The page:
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Lightning-Islanders Game 4 report card: Giving it away

As in Game 1, puck management was a problem as Tampa Bay let New York back into the series.
Lightning goaltender Andrei Vasilevskiy (88) and defenseman David Savard (58) watch the puck and New York Islanders right wing Cal Clutterbuck (15) cheers as Matt Martin scores in the second period.
Lightning goaltender Andrei Vasilevskiy (88) and defenseman David Savard (58) watch the puck and New York Islanders right wing Cal Clutterbuck (15) cheers as Matt Martin scores in the second period. [ DIRK SHADD | Times ]
Published Jun. 20
Updated Jun. 20

You can’t be at your best every night during the two-month slog that is the NHL playoffs.

And for the second period of Game 4 Saturday at Nassau Coliseum, the Lightning weren’t anything close.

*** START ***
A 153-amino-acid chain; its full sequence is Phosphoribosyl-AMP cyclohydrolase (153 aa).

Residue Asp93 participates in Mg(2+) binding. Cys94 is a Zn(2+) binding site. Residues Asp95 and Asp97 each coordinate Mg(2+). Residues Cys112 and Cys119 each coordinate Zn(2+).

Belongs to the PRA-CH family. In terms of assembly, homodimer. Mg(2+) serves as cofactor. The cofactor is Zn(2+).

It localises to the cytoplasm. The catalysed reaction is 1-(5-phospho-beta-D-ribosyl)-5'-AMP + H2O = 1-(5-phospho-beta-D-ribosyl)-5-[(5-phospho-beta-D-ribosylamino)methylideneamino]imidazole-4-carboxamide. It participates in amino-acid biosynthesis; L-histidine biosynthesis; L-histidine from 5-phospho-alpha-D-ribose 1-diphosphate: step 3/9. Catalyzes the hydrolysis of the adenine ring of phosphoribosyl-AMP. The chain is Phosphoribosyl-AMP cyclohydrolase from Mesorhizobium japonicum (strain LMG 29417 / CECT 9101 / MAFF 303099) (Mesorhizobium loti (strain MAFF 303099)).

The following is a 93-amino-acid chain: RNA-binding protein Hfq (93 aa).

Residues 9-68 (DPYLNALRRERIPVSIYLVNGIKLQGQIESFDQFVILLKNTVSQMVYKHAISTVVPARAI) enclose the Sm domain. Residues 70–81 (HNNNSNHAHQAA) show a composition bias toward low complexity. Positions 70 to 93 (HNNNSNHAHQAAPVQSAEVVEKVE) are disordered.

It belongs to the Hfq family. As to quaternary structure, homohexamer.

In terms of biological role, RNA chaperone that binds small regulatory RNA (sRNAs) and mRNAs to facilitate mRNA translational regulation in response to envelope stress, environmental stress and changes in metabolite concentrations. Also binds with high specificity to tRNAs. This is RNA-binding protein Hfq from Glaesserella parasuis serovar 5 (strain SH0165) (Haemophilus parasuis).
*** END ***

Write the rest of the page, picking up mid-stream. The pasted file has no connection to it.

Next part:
A third-period push got them within a goal and Ryan McDonagh nearly tied it in the closing seconds, but they were unable to overcome a middle period in which they allowed all three New York goals in a 3-2 loss.

The Lightning had 20 giveaways, including 17 in the first two periods, lost too many one-on-one battles, allowed an easy entry on one Islanders goal, lost track of their men on a couple of occasions and, in one case, lost a stick, as well.

The Islanders, of course, had something to do with the Lightning’s problems, as their defenders were active at the offensive blue line, moving deep into the zone to keep pucks alive for their forwards and maintaining pressure while forcing Tampa Bay to defend in its zone.

But the Lightning had only to look in the mirror to understand why the Stanley Cup semifinal series is now tied at two games apiece.